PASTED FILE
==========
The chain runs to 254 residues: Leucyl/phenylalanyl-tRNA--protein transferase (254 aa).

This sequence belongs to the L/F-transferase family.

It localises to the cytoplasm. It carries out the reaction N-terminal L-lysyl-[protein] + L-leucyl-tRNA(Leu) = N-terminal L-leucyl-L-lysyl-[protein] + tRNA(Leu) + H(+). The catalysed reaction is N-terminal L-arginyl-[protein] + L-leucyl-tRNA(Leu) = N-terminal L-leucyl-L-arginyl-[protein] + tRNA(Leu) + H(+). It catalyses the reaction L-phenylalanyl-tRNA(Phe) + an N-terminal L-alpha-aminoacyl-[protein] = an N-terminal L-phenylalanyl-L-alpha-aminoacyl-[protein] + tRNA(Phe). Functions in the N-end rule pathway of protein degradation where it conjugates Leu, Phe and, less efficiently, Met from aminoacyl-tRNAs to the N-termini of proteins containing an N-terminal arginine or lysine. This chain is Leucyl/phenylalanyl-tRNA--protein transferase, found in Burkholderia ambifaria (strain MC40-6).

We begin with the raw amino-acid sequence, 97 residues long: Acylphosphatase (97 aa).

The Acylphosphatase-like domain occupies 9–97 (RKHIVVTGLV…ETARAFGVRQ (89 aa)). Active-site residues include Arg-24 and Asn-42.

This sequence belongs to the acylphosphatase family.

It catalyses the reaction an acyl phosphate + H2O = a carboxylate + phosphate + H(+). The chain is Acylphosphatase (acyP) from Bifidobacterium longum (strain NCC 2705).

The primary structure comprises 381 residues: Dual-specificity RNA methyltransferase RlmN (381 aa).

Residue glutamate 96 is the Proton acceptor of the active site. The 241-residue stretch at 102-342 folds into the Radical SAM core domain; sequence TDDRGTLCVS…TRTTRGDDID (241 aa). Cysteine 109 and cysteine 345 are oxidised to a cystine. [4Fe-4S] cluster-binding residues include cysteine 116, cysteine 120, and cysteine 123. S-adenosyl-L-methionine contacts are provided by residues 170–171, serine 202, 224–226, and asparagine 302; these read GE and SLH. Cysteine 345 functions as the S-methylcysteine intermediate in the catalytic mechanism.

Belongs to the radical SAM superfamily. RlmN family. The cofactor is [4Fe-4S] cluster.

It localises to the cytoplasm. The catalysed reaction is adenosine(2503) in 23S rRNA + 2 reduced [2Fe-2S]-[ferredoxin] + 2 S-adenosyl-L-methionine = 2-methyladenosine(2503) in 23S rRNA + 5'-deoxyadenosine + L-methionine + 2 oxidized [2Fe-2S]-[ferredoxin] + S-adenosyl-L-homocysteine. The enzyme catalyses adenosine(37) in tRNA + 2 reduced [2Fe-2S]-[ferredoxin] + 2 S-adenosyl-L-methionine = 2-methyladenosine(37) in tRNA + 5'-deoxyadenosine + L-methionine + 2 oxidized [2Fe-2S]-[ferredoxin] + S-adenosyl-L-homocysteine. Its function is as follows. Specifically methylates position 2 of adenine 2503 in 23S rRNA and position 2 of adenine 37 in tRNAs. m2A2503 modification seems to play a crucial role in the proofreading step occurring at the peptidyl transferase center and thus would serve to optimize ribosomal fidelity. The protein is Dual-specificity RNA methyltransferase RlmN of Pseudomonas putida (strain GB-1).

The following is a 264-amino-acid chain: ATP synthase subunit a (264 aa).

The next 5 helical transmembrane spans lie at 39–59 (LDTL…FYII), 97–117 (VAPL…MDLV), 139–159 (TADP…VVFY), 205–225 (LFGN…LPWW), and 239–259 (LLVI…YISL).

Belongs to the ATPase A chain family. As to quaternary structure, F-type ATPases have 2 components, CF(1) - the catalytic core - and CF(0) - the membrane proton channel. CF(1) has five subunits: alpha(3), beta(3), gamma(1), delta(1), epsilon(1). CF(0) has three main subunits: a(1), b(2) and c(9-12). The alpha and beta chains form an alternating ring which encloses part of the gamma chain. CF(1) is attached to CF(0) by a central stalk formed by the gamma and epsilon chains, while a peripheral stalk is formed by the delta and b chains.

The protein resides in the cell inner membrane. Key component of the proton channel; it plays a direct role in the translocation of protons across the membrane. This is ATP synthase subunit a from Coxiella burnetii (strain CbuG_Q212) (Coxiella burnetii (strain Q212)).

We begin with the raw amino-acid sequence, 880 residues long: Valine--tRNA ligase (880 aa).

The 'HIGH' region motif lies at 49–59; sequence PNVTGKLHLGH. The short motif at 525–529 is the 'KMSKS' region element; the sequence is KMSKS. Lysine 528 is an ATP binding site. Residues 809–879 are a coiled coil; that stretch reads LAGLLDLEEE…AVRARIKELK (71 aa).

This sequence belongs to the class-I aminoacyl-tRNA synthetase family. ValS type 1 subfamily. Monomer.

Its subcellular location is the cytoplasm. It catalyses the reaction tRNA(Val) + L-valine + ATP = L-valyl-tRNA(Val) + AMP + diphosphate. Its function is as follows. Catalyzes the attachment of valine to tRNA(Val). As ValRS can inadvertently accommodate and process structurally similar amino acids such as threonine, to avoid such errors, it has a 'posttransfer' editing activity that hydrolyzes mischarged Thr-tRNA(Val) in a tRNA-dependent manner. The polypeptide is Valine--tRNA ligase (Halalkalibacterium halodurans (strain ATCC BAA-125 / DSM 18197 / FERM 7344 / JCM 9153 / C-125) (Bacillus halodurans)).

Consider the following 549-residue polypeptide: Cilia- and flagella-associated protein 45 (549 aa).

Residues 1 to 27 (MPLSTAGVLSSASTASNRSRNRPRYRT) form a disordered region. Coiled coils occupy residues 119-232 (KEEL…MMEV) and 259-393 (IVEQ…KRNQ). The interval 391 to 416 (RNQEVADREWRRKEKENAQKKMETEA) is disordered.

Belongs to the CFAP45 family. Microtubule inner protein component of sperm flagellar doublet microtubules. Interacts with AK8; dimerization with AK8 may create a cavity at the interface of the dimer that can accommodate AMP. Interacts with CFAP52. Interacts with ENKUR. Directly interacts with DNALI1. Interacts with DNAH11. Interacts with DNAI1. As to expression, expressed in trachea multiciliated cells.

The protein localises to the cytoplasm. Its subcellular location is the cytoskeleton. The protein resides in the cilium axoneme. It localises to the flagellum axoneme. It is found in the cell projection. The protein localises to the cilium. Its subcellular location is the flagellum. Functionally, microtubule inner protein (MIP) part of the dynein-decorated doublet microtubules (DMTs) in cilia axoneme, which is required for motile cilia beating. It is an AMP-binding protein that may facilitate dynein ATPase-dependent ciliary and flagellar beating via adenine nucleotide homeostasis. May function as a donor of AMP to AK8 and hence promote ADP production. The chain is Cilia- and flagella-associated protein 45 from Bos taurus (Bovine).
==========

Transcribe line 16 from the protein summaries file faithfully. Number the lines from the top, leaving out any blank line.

We begin with the raw amino-acid sequence, 880 residues long: Valine--tRNA ligase (880 aa).